In a bid to put the travel and tourism sector on a path towards sustainable recovery, the WTTC and the United Nations Environment Programme have launched a new report addressing the issue of single-use plastic products within the industry.
Entitled Rethinking Single-Use Plastic Products in Travel & Tourism, the report is a first step to mapping single-use plastic products across the travel and tourism value chain, identifying hotspots for environmental leakages, and providing practical and strategic recommendations for businesses and policymakers.
It is intended to help stakeholders take collective steps towards coordinated actions and policies that drive a shift towards reduce and reuse models, in line with circularity principles, as well as current and future waste infrastructures.
The report’s recommendations include redefining unnecessary single-use plastic products, giving contractual preference to suppliers of reusable products, proactively planning procedures that avoid a return to single-use plastic products in the event of disease outbreaks, supporting research and innovation in product design and service models that decrease the use of plastic items, and revising policies and quality standards with waste reduction and circularity in mind.
With around 90 per cent of ocean plastic derived from land-based sources and the annual damage of plastics to marine ecosystems amounting to US$13 billion per year, proactively addressing the challenge of plastics within the travel and tourism sector is key.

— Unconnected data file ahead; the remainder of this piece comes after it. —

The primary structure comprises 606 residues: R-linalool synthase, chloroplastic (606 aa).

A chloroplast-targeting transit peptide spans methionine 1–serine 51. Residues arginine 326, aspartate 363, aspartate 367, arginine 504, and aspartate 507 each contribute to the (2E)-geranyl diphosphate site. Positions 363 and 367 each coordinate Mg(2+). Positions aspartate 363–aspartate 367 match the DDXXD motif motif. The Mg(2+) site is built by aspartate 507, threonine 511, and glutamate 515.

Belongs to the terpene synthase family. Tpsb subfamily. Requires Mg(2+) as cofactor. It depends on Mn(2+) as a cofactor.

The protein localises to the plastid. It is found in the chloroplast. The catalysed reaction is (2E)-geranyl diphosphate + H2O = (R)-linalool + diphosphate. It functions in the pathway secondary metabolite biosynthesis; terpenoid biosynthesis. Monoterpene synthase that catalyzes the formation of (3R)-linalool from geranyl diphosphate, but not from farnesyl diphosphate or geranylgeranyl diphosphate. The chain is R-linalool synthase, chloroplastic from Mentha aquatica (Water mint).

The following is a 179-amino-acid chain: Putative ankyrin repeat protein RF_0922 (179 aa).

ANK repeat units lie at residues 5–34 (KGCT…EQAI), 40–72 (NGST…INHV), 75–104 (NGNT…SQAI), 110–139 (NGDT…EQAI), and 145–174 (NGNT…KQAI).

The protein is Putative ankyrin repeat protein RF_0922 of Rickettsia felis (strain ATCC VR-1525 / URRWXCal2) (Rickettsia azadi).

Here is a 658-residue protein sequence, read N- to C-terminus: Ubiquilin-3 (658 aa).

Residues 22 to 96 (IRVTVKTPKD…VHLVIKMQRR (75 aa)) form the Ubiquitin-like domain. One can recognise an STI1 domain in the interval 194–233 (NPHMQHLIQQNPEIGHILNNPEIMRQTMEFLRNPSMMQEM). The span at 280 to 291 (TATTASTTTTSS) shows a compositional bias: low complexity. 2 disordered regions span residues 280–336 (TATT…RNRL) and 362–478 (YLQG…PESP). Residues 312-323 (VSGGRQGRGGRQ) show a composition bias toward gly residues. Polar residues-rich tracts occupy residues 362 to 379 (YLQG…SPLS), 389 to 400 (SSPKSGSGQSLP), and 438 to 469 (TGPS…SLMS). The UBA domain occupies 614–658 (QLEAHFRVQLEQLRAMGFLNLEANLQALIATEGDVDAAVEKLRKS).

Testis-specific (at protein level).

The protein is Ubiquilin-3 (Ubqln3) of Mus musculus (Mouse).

Virginia Messina, senior vice president and acting CEO, WTTC, said: “The Covid-19 pandemic has accelerated the sustainability agenda with businesses and policymakers now putting an even stronger focus on it. As a growing priority, businesses are expected to continue to reduce single-use plastic products waste for the future and drive circularity to protect not only our people, but importantly, our planet.
“It is also becoming clear that consumers are making more conscious choices, and increasingly supporting businesses with sustainability front of mind.”
WTTC noted in a press statement that single-use plastic products can pose a threat to the environment and human health, and that deliberate effort across the travel and tourism sector is needed to tackle the issue.
It also highlighted that the Covid-19 pandemic has had both negative and positive impacts on single-use plastics pollution.
The demand for single-use plastic items has increased, with safety being a high concern among tourists and take-away services being on the rise. According to the Thailand Environment Institute, plastic waste has increased from 1,500 tons to a staggering 6,300 tons per day, owing to soaring home deliveries of food.
However, the pandemic has also catalysed consumer demand for green tourism experiences around the world, with a 2019 global study finding 82 per cent of respondents are aware of plastic waste and are already taking practical actions to tackle pollution.
The report recognises that global solutions are required to address corporate concerns about the use of single-use plastic products. It aims to support informed decision-making based on the potential impacts of trade-offs and of unintended burden shifting when considering the transition to sustainable alternatives.